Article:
Testing: There are many passive stances, just ask someone to do a frontal stance with feet apart at shoulder length and push the centre of mass from any direction in various intensities and observe the movements and stepping. Upon impact of the external force to the centre of mass, one should sensed the dispersion of that force to various parts of the body and move into alignment with the trajectory of that force.

Result: It works with anyone who learned the technique of standing passively after a few trials to build up one’s confidence.

Conclusion: Passive movements upon impact conformed to the theory of one move all move.


Anecdote:

I had a really good attack, entirely self inflicted buts its a tale to tell never the less.

5 years ago I'd decided on ditching the pub-culture aspect of life and doing something else with the time and money instead. I was only an irregular at the local anyway, wouldn't miss it or be missed and most of the blokes who ever made it a laugh had died or moved on. Anyway, after 6 pints of the best, I was outside the pub mentioning this to one of the last pubmates left and that this pint in my hand was going to be my last pub pint bar unavoidable social necessity when a gigantic 6 foot five (at least), 26 stone (at least), legendary Rugby Union prop, had-a-bad-day, pissed-up and angry farmer walks passed and into the pub with a snarling "good evening ladies".

So I did what any peaceable and sensible bloke would do, I called him a cunt.

So he walks back out and starts mouthing about nobody calls him a cunt and that he'd like to punch my lights out.

So I did what any peaceable and sensible bloke would do and I said "Go on then cunt"

And thus he did.

It was very quick and a lot of energy went into it but to my, and everyone elses surprise, I neither went down or even spilt a drop of my (still full) 'last pint'.

He recoiled back, I stepped into a type San Ti of Xing yi type defensive stance and he muttered something and went into the pub complaining loudly.

I suffered a chipped tooth and a bit of nose-bleed from the impact shock but apart from that was unharmed which brings us to why and how it was interesting.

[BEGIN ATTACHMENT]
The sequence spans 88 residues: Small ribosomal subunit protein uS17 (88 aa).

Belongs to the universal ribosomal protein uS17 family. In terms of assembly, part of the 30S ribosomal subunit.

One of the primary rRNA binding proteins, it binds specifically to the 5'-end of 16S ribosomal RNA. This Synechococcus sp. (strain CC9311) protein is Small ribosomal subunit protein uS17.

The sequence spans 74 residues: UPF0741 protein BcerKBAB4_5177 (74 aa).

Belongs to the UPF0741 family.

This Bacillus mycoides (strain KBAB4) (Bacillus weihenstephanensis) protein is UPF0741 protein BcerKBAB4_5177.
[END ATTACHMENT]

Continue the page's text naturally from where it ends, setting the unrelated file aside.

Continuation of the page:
I'd trained for years in Internal Martial Arts but as a health, wellbeing and general life-skill concepts (one of the main skills being to not escalate matters such as calling gigantic, angry, pissed-up Rugby Union props "cunt") and one of the concepts is (枩 song meaning pine tree; fir tree) the art of song, to relax but with a sense of readiness and thats how I intercepted to violence......and it worked.

Qualifier: I do maybe 6-10 miles of walking everyday training as a many 13 dynamics, 13 essentials and 6 harmonies etc as can be applied into my lower half so I have really strong and good legs plus my Wuji opening move is basically always a good 10 minutes of ZZ type postural alignment and relaxation etc so that probably helped a bit....these legs were built for absorbing/transfering etc incoming force. I don't advise anyone to pop down to their local pub and call the nearest and biggest drunk a cunt in order to test the theory.

I couldn't have been more pleased.

You can't get that sort of training or skillset demonstration from sparring or anywhere else but from raw, primordial rage-energy from something that wants to kill you.
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Re: The Art of Neutralisation in Taijiquan: Standing passively

Postby everything on Wed May 25, 2022 3:35 pm

one of the main skills being to not escalate matters such as calling gigantic, angry, pissed-up Rugby Union props "cunt"

lol that this skill didn't work, but great that the passive stance worked.

was going to post a topic to the effect of "li" in legs, "jin" in upper body. this could be an example.
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Re: The Art of Neutralisation in Taijiquan: Standing passively

Postby taiwandeutscher on Thu May 26, 2022 5:35 am

鬆 doesn't mean pine tree.
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Re: The Art of Neutralisation in Taijiquan: Standing passively

Postby Yeung on Fri May 27, 2022 1:29 am

"He recoiled back" is an example of standing passively.